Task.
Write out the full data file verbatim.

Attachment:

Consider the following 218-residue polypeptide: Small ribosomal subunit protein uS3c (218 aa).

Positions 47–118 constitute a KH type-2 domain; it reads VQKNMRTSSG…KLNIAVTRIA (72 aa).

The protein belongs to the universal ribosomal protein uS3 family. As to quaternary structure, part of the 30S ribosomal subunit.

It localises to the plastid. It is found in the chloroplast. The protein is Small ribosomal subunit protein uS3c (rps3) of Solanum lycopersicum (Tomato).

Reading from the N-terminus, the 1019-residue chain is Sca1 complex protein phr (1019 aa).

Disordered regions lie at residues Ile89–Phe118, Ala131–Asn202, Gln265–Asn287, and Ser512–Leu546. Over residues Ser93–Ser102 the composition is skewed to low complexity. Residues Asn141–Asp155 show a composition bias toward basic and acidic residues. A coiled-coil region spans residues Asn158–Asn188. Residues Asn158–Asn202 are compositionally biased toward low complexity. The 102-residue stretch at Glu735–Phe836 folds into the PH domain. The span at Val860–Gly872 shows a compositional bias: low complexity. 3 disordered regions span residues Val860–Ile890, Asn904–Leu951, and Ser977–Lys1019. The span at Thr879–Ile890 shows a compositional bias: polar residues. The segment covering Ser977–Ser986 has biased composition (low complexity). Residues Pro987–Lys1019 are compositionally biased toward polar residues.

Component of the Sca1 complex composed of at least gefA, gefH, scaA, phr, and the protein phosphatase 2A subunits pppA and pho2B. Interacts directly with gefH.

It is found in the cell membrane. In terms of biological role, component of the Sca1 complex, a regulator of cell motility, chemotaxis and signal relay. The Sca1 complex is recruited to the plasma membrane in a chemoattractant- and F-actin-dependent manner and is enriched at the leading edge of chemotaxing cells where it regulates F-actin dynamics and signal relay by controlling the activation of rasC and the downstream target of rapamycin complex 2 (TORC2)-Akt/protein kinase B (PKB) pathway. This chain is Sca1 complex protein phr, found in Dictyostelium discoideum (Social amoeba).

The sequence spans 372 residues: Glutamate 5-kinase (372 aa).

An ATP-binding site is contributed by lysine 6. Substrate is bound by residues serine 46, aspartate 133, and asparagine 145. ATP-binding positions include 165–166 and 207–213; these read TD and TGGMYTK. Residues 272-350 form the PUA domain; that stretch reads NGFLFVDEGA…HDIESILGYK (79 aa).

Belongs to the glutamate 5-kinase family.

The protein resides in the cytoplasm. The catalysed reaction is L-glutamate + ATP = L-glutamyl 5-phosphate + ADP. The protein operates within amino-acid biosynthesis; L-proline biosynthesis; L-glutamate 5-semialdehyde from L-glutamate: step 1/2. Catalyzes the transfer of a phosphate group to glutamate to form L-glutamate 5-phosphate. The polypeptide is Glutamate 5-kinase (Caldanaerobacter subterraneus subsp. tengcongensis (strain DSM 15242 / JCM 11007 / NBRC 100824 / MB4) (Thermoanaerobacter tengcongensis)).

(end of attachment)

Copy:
Consider the following 218-residue polypeptide: Small ribosomal subunit protein uS3c (218 aa).

Positions 47–118 constitute a KH type-2 domain; it reads VQKNMRTSSG…KLNIAVTRIA (72 aa).

The protein belongs to the universal ribosomal protein uS3 family. As to quaternary structure, part of the 30S ribosomal subunit.

It localises to the plastid. It is found in the chloroplast. The protein is Small ribosomal subunit protein uS3c (rps3) of Solanum lycopersicum (Tomato).

Reading from the N-terminus, the 1019-residue chain is Sca1 complex protein phr (1019 aa).

Disordered regions lie at residues Ile89–Phe118, Ala131–Asn202, Gln265–Asn287, and Ser512–Leu546. Over residues Ser93–Ser102 the composition is skewed to low complexity. Residues Asn141–Asp155 show a composition bias toward basic and acidic residues. A coiled-coil region spans residues Asn158–Asn188. Residues Asn158–Asn202 are compositionally biased toward low complexity. The 102-residue stretch at Glu735–Phe836 folds into the PH domain. The span at Val860–Gly872 shows a compositional bias: low complexity. 3 disordered regions span residues Val860–Ile890, Asn904–Leu951, and Ser977–Lys1019. The span at Thr879–Ile890 shows a compositional bias: polar residues. The segment covering Ser977–Ser986 has biased composition (low complexity). Residues Pro987–Lys1019 are compositionally biased toward polar residues.

Component of the Sca1 complex composed of at least gefA, gefH, scaA, phr, and the protein phosphatase 2A subunits pppA and pho2B. Interacts directly with gefH.

It is found in the cell membrane. In terms of biological role, component of the Sca1 complex, a regulator of cell motility, chemotaxis and signal relay. The Sca1 complex is recruited to the plasma membrane in a chemoattractant- and F-actin-dependent manner and is enriched at the leading edge of chemotaxing cells where it regulates F-actin dynamics and signal relay by controlling the activation of rasC and the downstream target of rapamycin complex 2 (TORC2)-Akt/protein kinase B (PKB) pathway. This chain is Sca1 complex protein phr, found in Dictyostelium discoideum (Social amoeba).

The sequence spans 372 residues: Glutamate 5-kinase (372 aa).

An ATP-binding site is contributed by lysine 6. Substrate is bound by residues serine 46, aspartate 133, and asparagine 145. ATP-binding positions include 165–166 and 207–213; these read TD and TGGMYTK. Residues 272-350 form the PUA domain; that stretch reads NGFLFVDEGA…HDIESILGYK (79 aa).

Belongs to the glutamate 5-kinase family.

The protein resides in the cytoplasm. The catalysed reaction is L-glutamate + ATP = L-glutamyl 5-phosphate + ADP. The protein operates within amino-acid biosynthesis; L-proline biosynthesis; L-glutamate 5-semialdehyde from L-glutamate: step 1/2. Catalyzes the transfer of a phosphate group to glutamate to form L-glutamate 5-phosphate. The polypeptide is Glutamate 5-kinase (Caldanaerobacter subterraneus subsp. tengcongensis (strain DSM 15242 / JCM 11007 / NBRC 100824 / MB4) (Thermoanaerobacter tengcongensis)).